Forbes India 15th Anniversary Special

At 8.2 percent, India's GDP growth continues to surprise

Numbers for FY24 came in above expectations while the fiscal deficit reduced

Samar Srivastava
Published: May 31, 2024 07:19:15 PM IST
Updated: May 31, 2024 07:23:57 PM IST

At 8.2 percent, India's GDP growth continues to surprise(File) Sheets of steel being rolled at the POSCO India Pune Processing Center Pvt. Ltd. in MIDC Talegaon, outskirts of Pune, India. Image: Abhijit Bhatlekar/Mint via Getty Images
 
India’s GDP numbers beat expectations with 8.2 percent growth in FY24 as the economy saw a rise in investment spending even as consumption spending stayed tepid. Numbers released for Q4FY24 saw GDP coming in at 7.8 percent.
 
Government estimates had earlier placed FY24 growth at 7.6 percent. Strong growth also resulted in a reduction in the FYT24 fiscal deficit number to 5.6 percent.
 

The gross value added or GVA numbers for both Q4FY24 and FY24 were lower at 6.3 percent and 7.2 percent respectively. “The gap between the GDP from the expenditure side and the GVA from the supply side has continued to increase,” says Sakshi Gupta, principal economist, HDFC Bank. This was on account of the fact that subsidies were lower during the year while indirect taxes saw a rise. A fall in the wholesale price index also saw nominal growth at 9.5 percent compared to the double-digit growth in nominal GDP seen in FY23 and FY22.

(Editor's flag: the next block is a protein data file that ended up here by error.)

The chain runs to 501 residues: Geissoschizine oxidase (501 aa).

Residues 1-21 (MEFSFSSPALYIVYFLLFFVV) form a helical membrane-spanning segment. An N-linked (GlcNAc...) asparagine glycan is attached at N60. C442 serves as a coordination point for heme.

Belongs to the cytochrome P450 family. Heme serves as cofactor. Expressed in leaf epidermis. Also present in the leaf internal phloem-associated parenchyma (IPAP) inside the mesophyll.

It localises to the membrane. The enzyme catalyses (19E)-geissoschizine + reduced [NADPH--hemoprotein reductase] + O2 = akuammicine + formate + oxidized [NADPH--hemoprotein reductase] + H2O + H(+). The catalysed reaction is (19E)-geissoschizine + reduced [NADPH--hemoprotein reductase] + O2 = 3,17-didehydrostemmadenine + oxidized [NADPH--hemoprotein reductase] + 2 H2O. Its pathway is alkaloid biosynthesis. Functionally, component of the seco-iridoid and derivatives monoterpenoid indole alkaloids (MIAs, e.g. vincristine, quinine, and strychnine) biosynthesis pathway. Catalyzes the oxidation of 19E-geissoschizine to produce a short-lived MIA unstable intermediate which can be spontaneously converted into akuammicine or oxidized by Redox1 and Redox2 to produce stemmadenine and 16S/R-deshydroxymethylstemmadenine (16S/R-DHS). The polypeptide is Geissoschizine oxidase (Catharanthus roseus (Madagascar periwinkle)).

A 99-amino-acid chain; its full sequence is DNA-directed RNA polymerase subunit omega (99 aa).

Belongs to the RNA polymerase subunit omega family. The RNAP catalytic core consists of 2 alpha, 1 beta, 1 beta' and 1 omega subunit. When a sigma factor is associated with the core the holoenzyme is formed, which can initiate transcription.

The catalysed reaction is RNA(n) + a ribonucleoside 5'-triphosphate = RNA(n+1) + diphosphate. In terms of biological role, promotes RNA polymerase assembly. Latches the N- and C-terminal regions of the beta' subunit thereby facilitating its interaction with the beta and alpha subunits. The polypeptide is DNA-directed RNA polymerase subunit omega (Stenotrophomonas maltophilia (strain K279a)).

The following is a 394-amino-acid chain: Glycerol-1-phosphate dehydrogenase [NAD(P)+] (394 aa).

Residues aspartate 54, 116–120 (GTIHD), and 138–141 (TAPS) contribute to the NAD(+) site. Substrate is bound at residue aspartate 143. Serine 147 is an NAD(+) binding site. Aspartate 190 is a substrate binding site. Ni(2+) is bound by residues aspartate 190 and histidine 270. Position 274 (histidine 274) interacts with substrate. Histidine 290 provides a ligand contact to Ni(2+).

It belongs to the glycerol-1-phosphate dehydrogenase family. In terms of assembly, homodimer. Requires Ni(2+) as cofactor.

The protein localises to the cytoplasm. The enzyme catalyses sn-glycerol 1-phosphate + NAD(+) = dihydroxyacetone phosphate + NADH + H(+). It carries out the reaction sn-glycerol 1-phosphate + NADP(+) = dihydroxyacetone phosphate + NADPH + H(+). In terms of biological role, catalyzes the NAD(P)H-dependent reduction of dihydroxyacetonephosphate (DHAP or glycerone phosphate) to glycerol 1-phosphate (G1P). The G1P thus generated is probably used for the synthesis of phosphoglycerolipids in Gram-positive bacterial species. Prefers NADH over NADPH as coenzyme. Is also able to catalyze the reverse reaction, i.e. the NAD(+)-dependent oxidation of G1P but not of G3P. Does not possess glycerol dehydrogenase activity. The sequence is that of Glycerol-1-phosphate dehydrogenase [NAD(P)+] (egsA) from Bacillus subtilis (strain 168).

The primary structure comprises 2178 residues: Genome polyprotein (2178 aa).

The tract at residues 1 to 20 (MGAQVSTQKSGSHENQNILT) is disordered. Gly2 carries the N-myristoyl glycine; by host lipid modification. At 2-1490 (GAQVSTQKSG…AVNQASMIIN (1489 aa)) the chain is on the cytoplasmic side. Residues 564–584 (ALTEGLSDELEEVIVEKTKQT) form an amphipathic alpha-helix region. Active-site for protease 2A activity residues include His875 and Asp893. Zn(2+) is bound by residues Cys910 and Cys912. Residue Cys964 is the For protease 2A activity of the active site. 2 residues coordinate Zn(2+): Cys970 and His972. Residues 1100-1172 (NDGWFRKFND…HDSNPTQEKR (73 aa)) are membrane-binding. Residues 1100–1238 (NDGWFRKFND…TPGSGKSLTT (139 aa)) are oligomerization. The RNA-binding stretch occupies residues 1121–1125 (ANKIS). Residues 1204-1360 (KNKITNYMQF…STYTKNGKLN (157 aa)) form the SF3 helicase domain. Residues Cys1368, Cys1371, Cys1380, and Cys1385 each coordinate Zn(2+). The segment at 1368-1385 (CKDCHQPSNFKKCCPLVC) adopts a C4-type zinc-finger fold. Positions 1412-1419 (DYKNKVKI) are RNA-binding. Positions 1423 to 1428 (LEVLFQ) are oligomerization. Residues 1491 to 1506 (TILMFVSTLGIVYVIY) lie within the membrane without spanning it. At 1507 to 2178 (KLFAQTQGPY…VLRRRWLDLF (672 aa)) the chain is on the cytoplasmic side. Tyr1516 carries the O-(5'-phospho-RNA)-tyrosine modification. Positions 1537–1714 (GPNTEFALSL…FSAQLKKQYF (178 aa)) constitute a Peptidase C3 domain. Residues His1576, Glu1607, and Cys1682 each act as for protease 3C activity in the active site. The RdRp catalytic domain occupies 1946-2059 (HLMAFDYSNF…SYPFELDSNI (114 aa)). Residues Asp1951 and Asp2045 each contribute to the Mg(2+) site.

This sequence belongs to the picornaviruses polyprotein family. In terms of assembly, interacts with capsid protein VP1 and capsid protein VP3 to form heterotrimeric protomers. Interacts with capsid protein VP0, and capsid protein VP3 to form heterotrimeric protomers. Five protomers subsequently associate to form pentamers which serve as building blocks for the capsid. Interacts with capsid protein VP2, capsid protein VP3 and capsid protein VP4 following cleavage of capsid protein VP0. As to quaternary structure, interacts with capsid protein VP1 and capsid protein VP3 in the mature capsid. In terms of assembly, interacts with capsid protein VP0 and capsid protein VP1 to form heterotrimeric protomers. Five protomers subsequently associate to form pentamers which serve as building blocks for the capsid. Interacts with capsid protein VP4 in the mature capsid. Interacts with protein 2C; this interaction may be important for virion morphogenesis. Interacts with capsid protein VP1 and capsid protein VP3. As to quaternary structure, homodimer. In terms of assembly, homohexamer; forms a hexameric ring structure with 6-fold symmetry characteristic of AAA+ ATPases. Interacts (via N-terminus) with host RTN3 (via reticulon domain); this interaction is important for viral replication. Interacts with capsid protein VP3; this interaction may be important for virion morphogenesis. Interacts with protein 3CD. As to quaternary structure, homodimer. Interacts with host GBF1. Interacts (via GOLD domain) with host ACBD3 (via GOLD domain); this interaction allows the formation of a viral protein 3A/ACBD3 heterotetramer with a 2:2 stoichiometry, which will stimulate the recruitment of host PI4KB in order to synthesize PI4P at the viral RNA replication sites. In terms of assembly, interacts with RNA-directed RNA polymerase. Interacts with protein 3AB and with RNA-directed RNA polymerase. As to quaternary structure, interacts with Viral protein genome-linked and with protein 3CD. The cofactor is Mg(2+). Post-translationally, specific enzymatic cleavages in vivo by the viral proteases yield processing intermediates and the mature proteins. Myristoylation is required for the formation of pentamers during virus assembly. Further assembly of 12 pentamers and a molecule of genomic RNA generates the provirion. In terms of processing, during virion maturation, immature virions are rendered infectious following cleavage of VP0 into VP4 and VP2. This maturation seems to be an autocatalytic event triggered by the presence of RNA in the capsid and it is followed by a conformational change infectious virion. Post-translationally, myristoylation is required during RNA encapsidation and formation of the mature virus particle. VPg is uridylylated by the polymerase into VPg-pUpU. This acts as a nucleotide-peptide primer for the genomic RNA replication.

While headline GDP numbers were strong they masked a growing weakness in consumption spending that accounts for two-thirds of growth. The increase in private final consumption expenditure stood at 4 percent, which was half the percentage increase in gross fixed capital formation at 8 percent.
 
The sluggishness in consumption is on account of spending in urban India having petered down after the post Covid bump in sales and rural spending being slow due to the unevenness of the monsoon in 2023. With this year’s monsoon forecast there is an expectation that rural spending would resume.

Also read: With a record $776.68 billion worth of exports in FY24, India's trade deficit narrows to $78 billion
 
For FY25 the Reserve Bank of India has kept its growth forecast unchanged at 7 percent and consumer price inflation at 4.5 percent. Lower food price inflation could prompt people in rural India to spend more, according to Gupta. Growth could be further aided by rate cuts in the second half of FY25.
 
For now, all eyes are on the first full Budget of the next government that should lay the direction for growth in the next five years. Keenly watched would be whether the government would give a boost to consumption either through tax cuts or increased subsidies or continue to boost capital spending. A pick-up in corporate capex will also be keenly watched.